A US law firm says it will, by the end of this month file suit on behalf of Fiesta and Focus owners against Ford over dry clutch PowerShift automatic transmissions.

Novi, Michigan based Stern Law said 5 September was the final day owners of 2011-16 Ford Fiesta and 2012-16 Focus vehicles equipped with Ford-Getrag PowerShift could opt-out of a controversial class action settlement. Some 4,500 owners opted out between 5 July and 5 September and almost 12,500 in total have now rejected the class action terms to instead pursue their legal rights under a mass action suit led by the law firm.

“Utilising federal consumer protection laws, we will file suit on behalf of the 12,500 claimants by month’s end. We will be seeking a buyback, damages for the abnormal depreciation, out of pocket repair costs, inconvenience, lost wages and more,” said Ken Stern, co-lead lawyer.

“Our firm’s mass action represents a way for clients to seek compensation without worrying about attorney fees or losing any part of their award for representation, as Ford pays all attorney fees.”

Opting out as many as 4,500 owners in a two-month period was part of Stern Law’s larger effort in suing Ford though its mass action, the firm said in a statement.

“More than 25,000 individuals reached out to Stern Law,” the firm said. “However, even working round the clock, the short two month opt out period severely limited the number of participants. [We estimate] thousands more would have joined, but time simply ran out.”

“Having heard from those 25,000 owners, we know we could have easily signed several thousand more if we had more time,” Stern said. “The limitation of a two month opt out period unfairly punished owners that have already been mistreated by Ford.”

The main criticism that lawyers nationwide have with the class action settlement relates to its compensation structure. While owners of these vehicles have historically had success with their claims in the courts, whether through state Lemon Law proceedings or settlements, those who did not opt out of Ford’s class action settlement will now be forced into an arbitration setting to pursue damages for a buyback moving forward. This buyback effort was also tied to an “inconvenience” payout structure that misled many into believing they would receive compensation that, as Stern contends, is almost impossible for many to attain.

“When the Australian government, our 12,500 clients, and countless more that wanted to join the mass action, accuse Ford of deceptive practices regarding the transmission defects, a two month opt out period is simply unacceptable,” Stern said. “This unreasonably shortened opt out period was likely intended to limit the number of those that would be able to opt out, and thereby avoid the class action settlement. This will continue to punish owners that have been misled and defrauded by Ford, as we’ve made clear in our complaint,” he added.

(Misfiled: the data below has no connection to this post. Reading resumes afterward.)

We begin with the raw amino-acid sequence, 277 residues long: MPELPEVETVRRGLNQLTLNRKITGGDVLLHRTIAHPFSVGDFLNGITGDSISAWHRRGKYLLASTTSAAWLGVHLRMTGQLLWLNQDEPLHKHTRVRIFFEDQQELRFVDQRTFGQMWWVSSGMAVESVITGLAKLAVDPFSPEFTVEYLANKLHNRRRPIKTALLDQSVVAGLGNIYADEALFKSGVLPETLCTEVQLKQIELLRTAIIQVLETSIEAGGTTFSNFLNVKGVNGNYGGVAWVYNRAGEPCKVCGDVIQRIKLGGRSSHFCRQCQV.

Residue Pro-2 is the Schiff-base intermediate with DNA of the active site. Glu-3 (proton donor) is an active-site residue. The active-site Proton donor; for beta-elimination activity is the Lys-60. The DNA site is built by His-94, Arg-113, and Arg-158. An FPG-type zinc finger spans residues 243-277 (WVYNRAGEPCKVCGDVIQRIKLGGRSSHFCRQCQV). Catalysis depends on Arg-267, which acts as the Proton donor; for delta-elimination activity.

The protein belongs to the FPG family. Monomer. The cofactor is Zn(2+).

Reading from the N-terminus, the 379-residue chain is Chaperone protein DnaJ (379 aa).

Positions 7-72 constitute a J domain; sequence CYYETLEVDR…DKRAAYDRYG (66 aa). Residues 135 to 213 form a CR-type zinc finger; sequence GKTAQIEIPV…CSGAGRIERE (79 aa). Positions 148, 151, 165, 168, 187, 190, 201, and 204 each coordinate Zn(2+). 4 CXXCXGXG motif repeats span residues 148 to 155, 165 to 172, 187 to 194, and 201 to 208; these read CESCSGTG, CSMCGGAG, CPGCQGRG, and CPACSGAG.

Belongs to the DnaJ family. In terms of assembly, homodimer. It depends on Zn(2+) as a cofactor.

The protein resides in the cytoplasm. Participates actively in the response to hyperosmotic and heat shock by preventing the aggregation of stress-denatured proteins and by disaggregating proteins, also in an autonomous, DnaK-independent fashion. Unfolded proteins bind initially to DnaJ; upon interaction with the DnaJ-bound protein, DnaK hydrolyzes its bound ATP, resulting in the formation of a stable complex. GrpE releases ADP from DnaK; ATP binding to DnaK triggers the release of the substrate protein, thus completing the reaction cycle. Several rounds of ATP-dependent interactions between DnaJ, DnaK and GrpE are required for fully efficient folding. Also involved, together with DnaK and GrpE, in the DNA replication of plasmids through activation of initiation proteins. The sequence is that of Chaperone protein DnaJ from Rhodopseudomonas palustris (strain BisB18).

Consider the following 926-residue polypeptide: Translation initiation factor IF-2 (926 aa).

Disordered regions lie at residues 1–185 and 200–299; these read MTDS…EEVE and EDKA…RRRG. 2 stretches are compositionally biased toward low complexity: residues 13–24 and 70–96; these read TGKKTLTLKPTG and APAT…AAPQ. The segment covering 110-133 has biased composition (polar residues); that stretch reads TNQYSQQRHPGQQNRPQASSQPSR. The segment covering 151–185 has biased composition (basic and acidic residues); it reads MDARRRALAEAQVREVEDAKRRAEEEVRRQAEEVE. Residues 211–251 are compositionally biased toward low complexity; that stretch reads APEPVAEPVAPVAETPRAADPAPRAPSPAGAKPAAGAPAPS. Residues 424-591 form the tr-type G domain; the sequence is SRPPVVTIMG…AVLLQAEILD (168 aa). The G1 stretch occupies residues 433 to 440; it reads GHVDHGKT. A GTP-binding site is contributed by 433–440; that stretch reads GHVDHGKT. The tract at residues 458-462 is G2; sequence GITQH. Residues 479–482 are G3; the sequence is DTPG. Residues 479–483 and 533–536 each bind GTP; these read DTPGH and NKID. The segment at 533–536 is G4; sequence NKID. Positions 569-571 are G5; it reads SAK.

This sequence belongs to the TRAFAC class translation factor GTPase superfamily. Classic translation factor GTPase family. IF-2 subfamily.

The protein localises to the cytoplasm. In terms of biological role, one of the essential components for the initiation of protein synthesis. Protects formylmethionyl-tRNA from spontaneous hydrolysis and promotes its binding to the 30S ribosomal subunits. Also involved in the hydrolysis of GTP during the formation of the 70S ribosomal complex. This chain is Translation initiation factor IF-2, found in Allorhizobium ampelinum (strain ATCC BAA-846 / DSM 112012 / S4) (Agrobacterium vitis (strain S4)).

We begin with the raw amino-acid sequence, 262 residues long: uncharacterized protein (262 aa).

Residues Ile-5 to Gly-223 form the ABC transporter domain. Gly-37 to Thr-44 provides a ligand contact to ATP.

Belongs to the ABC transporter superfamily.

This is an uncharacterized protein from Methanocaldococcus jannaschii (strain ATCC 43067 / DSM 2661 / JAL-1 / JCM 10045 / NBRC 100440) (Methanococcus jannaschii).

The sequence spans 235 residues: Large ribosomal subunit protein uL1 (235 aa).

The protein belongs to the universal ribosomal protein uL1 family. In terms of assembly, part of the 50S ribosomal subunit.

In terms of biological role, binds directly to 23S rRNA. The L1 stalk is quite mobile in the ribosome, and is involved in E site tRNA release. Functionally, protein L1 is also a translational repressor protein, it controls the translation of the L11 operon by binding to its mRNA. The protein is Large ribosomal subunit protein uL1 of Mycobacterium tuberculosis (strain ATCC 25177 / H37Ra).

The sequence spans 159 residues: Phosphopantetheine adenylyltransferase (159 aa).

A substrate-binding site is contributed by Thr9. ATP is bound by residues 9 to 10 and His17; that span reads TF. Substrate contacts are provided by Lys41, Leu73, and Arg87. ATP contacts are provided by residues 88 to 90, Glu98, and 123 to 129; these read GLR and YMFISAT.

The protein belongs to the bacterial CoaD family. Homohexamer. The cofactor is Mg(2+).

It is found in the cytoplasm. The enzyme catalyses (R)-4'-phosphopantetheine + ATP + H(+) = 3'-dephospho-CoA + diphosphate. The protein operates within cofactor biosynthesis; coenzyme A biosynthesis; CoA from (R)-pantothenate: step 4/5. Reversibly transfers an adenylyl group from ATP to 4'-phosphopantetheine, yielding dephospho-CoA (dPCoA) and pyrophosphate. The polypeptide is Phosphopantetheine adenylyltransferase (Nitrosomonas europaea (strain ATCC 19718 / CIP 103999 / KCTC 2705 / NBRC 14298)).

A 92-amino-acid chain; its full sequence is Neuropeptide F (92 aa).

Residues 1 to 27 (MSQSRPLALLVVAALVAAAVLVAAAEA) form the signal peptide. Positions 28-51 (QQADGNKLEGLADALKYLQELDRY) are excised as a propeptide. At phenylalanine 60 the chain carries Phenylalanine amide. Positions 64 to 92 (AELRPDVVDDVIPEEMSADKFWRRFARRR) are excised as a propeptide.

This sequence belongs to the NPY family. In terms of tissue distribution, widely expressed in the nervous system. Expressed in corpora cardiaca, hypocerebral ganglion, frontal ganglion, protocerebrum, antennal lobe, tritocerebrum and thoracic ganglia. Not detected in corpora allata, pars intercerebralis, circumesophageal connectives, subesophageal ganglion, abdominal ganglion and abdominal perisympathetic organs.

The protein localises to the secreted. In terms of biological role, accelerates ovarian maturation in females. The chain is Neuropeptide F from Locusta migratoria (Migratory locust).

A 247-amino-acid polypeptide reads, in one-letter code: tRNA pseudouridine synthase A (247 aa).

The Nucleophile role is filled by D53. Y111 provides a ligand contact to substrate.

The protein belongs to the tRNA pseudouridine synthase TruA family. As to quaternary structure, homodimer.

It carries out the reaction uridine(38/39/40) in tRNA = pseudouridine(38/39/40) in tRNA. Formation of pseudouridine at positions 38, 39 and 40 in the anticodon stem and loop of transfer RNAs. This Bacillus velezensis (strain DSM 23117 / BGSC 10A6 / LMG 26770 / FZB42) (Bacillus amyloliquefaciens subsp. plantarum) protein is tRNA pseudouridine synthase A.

The class action settlement is scheduled for an approval hearing on 2 October. Objections to the settlement will be heard at that time.

Last month, the Australian Competition and Consumer Commission (ACCC) said it had begun proceedings against Ford Australia alleging that it engaged in unconscionable and misleading or deceptive conduct, and made false or misleading representations in its response to customer complaints about the dry dual clutch automatic transmission sold Down Under for about five years.

The customer complaints were about Focus, Fiesta and EcoSport vehicles supplied in Australia between 2011 and 2016 which had the PowerShift transmission (PST), the ACCC said in a statement.

The ACCC alleges that about half of the 70,000 vehicles sold had at least one repair relating to the PST. Customers complained to Ford and its dealers about their cars’ excessive shuddering and jerking when accelerating, loss of gear selection and sudden loss of power and/or excessive noisiness from the PST.

The UK website honestjohn.co.uk has reported problems with dry clutch Powershift transmissions in Focus and Fiesta models.

Ford Europe has dropped the twin clutch transmission for its redesigned Fiesta, replacing it with a conventional torque converter six-speed unit. This was done at least two years ago with the Thai-built Fiesta and Focus models supplied to Australia.

See also: AUSTRALIA: Ford faces issues with twin clutch transmissions